Ghanaians held in Burkina cells

TOMATO TRADERS GIVING Ghana a bad name among her trading neighbours in the West African sub-region is assuming horrendous proportions.

Information reaching Wojaku indicates that several Ghanaian tomato traders, most of them women, and their agents in Navrongo and Paga, who introduce the traders to Burkina Faso farmers, had been placed in police  cells for fraud.

The quantum of cash owed Burkinabe farmers runs into millions of new Ghana cedis, and as we do this piece, there are several seized in Ouagadougou because of such crimes and the refusal of drivers and traders to own up.

Names of the delinquents have been withheld by the paper.

Traders and their Ghanaian interpreters, who are mostly from Navrongo and Paga in the Upper East, were hauled before the law courts and police prosecutors during the just ended cross-border trade for crediting tomatoes and absconding. According to Wojaku sources in Upper East and Dakola, Burkina Faso‘s border town after Paga, their crimes also included taking loans from individual Burkimanes and refusing to pay back.

The Ghana Embassy has in the last several years tried hard to resolve such problems by intervening and getting the leadership of the Association to pay later, but it appears Embassy staff and their bosses are being overwhelmed by the level of intrigue and immorality the women are putting up.

Not only are they saddled with cases of drivers being involved in accidents through reckless driving, they physically have sometimes taken upon themselves the responsibility of handling dead bodies and sending them to mortuaries or supervising burial of other bodies that cannot be identified.

They also in the effort to provide permanent solutions to the scourge initiated a reform through the Ministry of the Trade and Industry in the systems regulating the cross border trade to sanitize the trade through money transfer arrangements and banning of traders from going directly into Burkinabe farm gates. The traders, however, in the name of democracy and keen on always wanting to outsmart the Burkinabes, began using unapproved routes to enter farm gates in most instances, without IDs.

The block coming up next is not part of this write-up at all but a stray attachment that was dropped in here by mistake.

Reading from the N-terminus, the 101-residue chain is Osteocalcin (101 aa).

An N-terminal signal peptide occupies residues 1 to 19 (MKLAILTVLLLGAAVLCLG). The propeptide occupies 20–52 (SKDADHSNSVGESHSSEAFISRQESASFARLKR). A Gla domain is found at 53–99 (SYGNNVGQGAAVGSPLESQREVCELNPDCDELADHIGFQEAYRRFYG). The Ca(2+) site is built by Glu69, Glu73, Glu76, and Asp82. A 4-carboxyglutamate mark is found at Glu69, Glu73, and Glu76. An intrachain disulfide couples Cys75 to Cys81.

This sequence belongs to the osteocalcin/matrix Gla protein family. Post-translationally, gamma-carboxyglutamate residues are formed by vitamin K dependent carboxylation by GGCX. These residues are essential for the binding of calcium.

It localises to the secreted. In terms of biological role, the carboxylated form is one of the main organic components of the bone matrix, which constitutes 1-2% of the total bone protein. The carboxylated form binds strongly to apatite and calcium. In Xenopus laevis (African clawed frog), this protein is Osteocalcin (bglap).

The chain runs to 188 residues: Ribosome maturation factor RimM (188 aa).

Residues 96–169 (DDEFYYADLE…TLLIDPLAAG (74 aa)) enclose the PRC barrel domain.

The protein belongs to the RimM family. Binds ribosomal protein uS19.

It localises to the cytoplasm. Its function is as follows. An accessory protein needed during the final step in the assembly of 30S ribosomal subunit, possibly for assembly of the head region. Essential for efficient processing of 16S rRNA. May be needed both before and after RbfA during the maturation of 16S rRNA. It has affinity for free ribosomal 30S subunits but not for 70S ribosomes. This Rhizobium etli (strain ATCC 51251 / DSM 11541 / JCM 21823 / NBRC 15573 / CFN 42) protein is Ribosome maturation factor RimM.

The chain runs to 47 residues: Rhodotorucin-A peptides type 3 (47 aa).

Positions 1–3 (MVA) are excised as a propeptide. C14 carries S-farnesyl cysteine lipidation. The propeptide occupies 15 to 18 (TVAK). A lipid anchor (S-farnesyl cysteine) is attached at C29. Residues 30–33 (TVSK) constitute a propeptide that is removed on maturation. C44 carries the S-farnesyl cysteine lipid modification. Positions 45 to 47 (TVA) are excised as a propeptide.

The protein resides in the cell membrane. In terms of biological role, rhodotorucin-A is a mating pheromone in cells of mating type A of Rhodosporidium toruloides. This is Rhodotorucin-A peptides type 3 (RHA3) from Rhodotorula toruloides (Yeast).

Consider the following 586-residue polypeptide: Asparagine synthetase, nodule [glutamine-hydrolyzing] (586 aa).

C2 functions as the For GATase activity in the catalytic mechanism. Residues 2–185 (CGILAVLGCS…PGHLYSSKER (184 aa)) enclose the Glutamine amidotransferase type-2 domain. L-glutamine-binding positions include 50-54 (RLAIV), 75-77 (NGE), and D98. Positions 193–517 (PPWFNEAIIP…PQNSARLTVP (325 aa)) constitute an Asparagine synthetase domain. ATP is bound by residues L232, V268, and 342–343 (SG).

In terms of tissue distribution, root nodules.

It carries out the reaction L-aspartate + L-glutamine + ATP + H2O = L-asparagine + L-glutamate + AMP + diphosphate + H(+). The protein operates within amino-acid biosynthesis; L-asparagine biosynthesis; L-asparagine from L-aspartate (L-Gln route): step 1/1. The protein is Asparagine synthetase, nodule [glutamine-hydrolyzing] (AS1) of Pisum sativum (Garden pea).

The Burkinabe farmers, who depend on the registration numbers of the trucks to track the traders later hand over such numbers to their gendarmerie who track down the drivers for them to produce the traders.

The cross-border trade in tomatoes and other vegetable began over 12 years ago, and whilst the trade had boomed in terms of figures, mutual benefits had been minimal because of the intrigues associated with the trade.

Ghanaian farmers in the Upper East, fed up with the kind of intrigues traders from the South exhibit have decided not to trade in tomatoes any longer. But the Burkinabes, who are relying on the Government of Ghana to crack the whip on the Ghanaian traders, are yet to apply the necessary sanctions or implement appropriate directives in sanitizing, modernizing and monitoring the tomato cross-border tomato trade.

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